It’s the time of year to think about all things adoption – this year the theme is ‘Siblings‘ – encouraging people to think about adopting more than one child. We were not allowed to even think about doing so given my health – a number of chronic issues which are well-controlled, but which it was felt meant I could not cope with more than one child at once. We both agreed so that was the end of discussion.
I do not want Sqk to be an only child so I would like to adopter again but DH is very much of another opinion – partly down to us seeing the issues a good set of friends have had with their elder child after their younger child arrived. So it is an ongoing – well at the moment sidelined till Christmas 2015 – discussion over whether we will adopt a sibling for Sqk. Plus with the drop in placement orders plus increase in recruitment of adopters the chances are that we may have to wait till Sqk is 5 or 6 before we could get a realistic age gap. DH’s real concern is that, thus far, Sqk seems to be in the third of children with no/few issues and he doesn’t think we would be lucky second time round. However he has agreed that if a birth sibling appeared then it would be a simple yes – with possibly going for foster-to-adopt route if we felt it was right for Sqk and the likelihood was that a placement order would be granted.
Going back to NAW2014 – it has been interesting reading a number of blog posts from adopters who have adopted siblings – made me realise that we were correct in our thinking that one at a time was right for us. Blogs from Sally Donovan, Three Pink Diamonds & a Blue Sapphire and Life with Katie have been a real insight. The first two are from the perspective of adopting sibling groups at the same time whereas in the latter one Gem talks about how they adopted a birth sibling later. In talking to other adopters I know online, the term trauma bond comes up frequently which can make it very difficult to parent a sibling group. I know of families where one child has ended up back in care as a Section 20 LAC but sibling(s) have stayed with their parents as it was too disruptive otherwise. This is something that social workers are not always honest about and why a good sibling assessment is really necessary before it is conclusively decided to place a sibling group altogether. I know of circumstances where the eldest child has often acted as parent to the younger child(ren) and it has been decided to place children separately purely to allow that child to be a child again instead of usurping adopters role as parents.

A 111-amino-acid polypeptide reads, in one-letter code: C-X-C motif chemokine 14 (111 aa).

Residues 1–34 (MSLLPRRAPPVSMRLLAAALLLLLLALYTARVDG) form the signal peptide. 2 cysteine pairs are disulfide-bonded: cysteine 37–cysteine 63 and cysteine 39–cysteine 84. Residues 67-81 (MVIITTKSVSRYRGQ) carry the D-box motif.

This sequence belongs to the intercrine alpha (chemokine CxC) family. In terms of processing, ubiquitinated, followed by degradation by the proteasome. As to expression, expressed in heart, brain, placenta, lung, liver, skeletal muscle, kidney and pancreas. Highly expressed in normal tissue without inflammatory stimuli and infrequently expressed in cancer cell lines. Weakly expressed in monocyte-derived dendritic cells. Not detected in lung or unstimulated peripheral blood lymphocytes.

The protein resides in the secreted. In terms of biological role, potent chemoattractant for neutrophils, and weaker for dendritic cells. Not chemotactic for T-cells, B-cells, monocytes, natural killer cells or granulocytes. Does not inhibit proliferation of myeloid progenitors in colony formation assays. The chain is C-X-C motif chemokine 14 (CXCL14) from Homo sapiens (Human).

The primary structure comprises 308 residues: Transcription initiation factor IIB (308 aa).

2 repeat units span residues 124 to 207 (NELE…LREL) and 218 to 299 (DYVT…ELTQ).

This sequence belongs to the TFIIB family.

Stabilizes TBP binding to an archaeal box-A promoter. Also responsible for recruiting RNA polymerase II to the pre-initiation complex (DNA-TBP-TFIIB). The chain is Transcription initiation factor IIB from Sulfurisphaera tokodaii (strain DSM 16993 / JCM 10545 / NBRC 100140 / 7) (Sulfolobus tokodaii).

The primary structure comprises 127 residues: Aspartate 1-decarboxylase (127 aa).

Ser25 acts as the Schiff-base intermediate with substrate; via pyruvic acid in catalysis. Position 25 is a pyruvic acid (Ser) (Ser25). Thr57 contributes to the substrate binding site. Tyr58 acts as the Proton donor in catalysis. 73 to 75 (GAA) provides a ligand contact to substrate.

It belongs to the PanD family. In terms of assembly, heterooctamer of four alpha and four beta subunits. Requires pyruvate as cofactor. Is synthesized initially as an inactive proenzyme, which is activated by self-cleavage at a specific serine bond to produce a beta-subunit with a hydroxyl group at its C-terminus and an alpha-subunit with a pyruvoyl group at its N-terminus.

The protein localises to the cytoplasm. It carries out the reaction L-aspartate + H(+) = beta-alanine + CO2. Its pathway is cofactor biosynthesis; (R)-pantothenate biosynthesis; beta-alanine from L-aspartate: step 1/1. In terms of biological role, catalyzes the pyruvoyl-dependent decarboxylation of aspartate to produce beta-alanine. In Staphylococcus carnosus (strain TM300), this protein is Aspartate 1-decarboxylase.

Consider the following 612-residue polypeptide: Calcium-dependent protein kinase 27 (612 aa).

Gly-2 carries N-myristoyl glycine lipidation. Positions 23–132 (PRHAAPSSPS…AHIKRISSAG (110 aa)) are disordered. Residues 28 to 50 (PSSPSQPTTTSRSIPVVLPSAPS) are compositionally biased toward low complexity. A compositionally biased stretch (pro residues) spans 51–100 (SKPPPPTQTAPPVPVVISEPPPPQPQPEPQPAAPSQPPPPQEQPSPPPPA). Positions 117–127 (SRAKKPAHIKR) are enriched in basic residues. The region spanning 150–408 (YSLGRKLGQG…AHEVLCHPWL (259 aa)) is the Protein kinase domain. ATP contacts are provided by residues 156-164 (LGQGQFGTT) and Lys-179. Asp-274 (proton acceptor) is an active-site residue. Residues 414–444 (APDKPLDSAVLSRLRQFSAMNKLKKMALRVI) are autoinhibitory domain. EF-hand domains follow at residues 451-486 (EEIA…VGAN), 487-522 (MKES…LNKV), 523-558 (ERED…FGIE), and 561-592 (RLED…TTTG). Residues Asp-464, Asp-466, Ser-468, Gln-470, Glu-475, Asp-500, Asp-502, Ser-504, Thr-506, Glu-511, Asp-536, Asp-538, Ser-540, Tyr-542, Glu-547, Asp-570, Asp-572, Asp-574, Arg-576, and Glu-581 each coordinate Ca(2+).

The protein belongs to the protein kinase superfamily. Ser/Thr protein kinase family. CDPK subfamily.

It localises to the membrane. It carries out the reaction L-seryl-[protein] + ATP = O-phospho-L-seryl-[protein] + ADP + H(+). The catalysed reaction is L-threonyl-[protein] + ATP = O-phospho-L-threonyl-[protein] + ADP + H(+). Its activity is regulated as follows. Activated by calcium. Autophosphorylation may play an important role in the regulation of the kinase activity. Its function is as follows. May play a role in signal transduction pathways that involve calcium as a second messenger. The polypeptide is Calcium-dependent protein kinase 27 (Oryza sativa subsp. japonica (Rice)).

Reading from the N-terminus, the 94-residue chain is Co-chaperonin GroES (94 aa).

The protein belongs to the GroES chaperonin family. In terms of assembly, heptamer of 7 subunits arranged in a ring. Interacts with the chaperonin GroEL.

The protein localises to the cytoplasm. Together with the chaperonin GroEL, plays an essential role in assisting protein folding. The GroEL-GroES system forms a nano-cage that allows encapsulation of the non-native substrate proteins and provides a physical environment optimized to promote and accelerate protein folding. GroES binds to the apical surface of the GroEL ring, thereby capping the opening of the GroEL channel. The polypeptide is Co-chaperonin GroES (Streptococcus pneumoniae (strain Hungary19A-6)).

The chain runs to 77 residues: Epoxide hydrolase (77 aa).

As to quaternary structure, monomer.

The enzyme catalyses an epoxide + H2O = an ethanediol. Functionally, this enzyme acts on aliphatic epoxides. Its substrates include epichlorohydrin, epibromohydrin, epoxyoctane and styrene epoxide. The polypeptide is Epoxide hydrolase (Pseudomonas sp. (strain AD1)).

The general principle is to place siblings together, but there are times when it is better to separate them like when there is a trauma bond which can make parenting the children impossible. Also, large sibling groups who may have been removed from birth parents at different times – our aforementioned friends children both come from this situation.
So yes if considering to adopt do think about siblings but also read around a lot and find out as much information as you can about the pitfalls, as well as the joys. This is true of adoption in general – I have educated myself in so many things on our journey – much of which at the moment does not apply to us with Sqk. However, I am a researcher at heart and like to be prepared for the worst while hoping for the best. The advice I always give prospective adopters is do read about adoption & therapeutic parenting – there are a number of blogs online (The Adoption Social is a good place to start). Plus get involved with the community – via twitter, via Adoption UK forums or indeed via other forums (if you want to get opinions from a community where there are people with issues there is Adopters & Foster Carers Support UK). Also, there are books – a good one is Sally Donovan’s No Matter What.
However do not let yourself get disheartened by a lot of the gloom that can surround the online adopters community – like so much we tend to talk about the bad and less about the good. We have found adoption a really positive experience and Sqk is one of the best people to have ever come into our lives. He has wormed his way into everyone’s heart and is cute & adorable – although he has his moments. No regrets about adoption in this family.